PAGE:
Gen Ed: VP.
Grading status: Letter grade.

ENGL 430. Renaissance Literature--Contemporary Issues. 3 Credits.

This course investigates cultural themes or problems across a wide spectrum of Renaissance authors.
Gen Ed: LA, NA, WB.
Repeat rules: May be repeated for credit. 6 total credits. 2 total completions.
Grading status: Letter grade.

ENGL 436. Contemporary Approaches to 18th-Century Literature and Culture. 3 Credits.

Focuses on particular forms, authors, or issues in the period. Honors version available
Gen Ed: LA, NA.
Repeat rules: May be repeated for credit. 6 total credits. 2 total completions.
Grading status: Letter grade.

ENGL 437. Chief British Romantic Writers. 3 Credits.

Survey of works by Blake, Wordsworth, Coleridge, Byron, Percy and Mary Shelley, Keats, and others. Honors version available
Gen Ed: LA, NA.
Grading status: Letter grade.

ENGL 439. English Literature, 1832-1890. 3 Credits.

Poetry and prose of the Victorian period, including such writers as Tennyson, the Brownings, Arnold, the Brontës, Dickens, G. Eliot. Honors version available
Gen Ed: LA, NA.
Grading status: Letter grade.

ENGL 440. English Literature, 1850-1910. 3 Credits.

The Pre-Raphaelites, Wilde, Conrad, Shaw, and Yeats. Honors version available
Gen Ed: LA, NA.
Grading status: Letter grade.

ENGL 441. Romantic Literature--Contemporary Issues. 3 Credits.

Devoted to British Romantic-period literature's engagement with a literary mode (such as the Gothic) or a historical theme (such as war or abolition) or to an individual author. Honors version available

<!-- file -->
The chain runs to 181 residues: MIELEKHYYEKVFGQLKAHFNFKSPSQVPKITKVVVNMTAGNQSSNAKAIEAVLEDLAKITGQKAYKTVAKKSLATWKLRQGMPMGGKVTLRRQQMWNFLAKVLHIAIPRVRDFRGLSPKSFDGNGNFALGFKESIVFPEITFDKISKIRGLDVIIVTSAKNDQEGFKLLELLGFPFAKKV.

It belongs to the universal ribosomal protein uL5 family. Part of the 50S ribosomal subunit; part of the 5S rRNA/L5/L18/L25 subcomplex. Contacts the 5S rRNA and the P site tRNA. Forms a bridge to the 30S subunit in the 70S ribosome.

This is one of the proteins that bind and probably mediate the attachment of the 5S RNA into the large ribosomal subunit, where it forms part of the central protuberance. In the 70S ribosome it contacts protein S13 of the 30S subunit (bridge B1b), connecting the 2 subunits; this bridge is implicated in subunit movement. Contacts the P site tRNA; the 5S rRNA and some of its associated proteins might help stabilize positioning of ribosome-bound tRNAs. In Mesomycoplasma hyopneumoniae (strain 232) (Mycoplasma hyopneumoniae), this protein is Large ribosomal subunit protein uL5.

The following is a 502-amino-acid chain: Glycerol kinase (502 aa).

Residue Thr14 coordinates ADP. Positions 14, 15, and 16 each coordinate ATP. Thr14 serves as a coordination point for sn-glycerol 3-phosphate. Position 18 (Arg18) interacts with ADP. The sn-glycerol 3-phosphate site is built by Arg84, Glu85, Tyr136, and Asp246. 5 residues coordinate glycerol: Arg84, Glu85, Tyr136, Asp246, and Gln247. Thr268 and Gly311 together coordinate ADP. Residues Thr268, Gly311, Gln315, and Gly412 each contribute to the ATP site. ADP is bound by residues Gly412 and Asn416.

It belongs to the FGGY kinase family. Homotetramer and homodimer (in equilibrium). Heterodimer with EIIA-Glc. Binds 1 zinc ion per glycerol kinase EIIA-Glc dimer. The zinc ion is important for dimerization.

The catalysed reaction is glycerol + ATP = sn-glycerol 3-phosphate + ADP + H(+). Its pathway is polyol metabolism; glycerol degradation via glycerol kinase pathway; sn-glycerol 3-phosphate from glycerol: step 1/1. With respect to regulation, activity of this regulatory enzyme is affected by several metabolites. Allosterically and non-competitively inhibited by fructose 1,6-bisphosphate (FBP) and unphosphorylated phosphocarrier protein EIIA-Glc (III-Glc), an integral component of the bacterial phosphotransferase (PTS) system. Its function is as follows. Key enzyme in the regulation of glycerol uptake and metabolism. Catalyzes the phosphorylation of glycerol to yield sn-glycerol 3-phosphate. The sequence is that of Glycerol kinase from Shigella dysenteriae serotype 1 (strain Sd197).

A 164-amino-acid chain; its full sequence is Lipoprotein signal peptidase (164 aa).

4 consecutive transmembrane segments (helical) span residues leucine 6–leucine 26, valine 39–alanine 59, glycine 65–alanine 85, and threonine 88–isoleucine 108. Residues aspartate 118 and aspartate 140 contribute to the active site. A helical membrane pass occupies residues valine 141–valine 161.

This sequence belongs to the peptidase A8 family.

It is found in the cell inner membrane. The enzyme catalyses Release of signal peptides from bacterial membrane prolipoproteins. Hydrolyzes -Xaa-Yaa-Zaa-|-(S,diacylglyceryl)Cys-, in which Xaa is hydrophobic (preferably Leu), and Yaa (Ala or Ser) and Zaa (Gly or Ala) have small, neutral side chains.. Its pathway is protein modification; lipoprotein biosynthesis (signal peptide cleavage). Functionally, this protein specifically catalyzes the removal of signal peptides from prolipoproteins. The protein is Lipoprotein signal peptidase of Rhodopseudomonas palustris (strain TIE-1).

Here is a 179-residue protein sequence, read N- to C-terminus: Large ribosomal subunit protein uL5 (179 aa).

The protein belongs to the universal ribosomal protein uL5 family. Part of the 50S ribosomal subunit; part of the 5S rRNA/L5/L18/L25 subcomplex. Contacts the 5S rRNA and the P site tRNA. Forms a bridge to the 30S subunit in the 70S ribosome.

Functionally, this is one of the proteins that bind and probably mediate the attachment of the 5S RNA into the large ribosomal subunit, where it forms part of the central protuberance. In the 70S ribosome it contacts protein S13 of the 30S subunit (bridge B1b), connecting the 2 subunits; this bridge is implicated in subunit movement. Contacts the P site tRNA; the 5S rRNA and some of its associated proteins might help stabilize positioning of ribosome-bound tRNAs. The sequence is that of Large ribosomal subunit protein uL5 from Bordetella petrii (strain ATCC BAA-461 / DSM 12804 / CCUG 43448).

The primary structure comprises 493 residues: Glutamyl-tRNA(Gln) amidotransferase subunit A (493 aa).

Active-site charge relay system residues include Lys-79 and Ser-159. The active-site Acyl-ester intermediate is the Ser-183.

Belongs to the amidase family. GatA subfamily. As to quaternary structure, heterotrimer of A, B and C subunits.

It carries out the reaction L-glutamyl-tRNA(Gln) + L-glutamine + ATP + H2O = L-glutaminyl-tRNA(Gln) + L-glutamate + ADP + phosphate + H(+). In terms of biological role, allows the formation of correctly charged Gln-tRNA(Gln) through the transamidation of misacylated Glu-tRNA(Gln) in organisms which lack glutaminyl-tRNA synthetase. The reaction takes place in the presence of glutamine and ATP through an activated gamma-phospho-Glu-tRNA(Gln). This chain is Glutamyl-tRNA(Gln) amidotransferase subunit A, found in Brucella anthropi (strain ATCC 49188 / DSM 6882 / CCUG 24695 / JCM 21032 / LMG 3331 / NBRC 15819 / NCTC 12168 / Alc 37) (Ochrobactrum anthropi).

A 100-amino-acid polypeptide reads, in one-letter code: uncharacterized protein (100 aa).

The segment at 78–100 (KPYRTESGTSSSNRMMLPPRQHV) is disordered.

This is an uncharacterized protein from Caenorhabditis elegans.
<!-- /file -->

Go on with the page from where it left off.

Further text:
Gen Ed: LA, NA.
Repeat rules: May be repeated for credit. 6 total credits. 2 total completions.
Grading status: Letter grade.

ENGL 442. Victorian Literature--Contemporary Issues. 3 Credits.

The study of an individual Victorian writer, a group (such as the Pre-Raphaelites), a theme (such as imperialism), or genre (such as Victorian epic or the serialized novel).
Gen Ed: LA, NA.
Repeat rules: May be repeated for credit. 6 total credits. 2 total completions.
Grading status: Letter grade.

ENGL 443. American Literature before 1860--Contemporary Issues. 3 Credits.

A junior- or senior-level course devoted to in-depth exploration of an author, group of authors, or topic in American literature to 1860. Honors version available
Gen Ed: LA, NA.
Repeat rules: May be repeated for credit. 6 total credits. 2 total completions.
Grading status: Letter grade.

ENGL 444. American Literature, 1860-1900--Contemporary Issues. 3 Credits.

Intensive study of one or more authors or a topic in American literature from the Civil War through 1900. Honors version available
Gen Ed: LA, NA.
Repeat rules: May be repeated for credit. 6 total credits. 2 total completions.
Grading status: Letter grade.

ENGL 445. American Literature, 1900-2000--Contemporary Issues. 3 Credits.

A junior- or senior-level course devoted to in-depth exploration of an author, group of authors, or a topic in American literature from 1900 to 2000. Honors version available
Gen Ed: LA, NA.
Repeat rules: May be repeated for credit. 6 total credits. 2 total completions.
Grading status: Letter grade.

ENGL 446. American Women Authors. 3 Credits.

American women authors from the beginnings to the present. Honors version available
Gen Ed: LA, NA.
Grading status: Letter grade
Same as: WGST 446.

ENGL 447. Memory and Literature. 3 Credits.

This course brings together theories of collective and individual memory with questions of aesthetics and narrative while exploring global connections between memory and literature.
Gen Ed: LA.
Grading status: Letter grade.

ENGL 448. Philosophies of Life from Classical Antiquity to 1800. 3 Credits.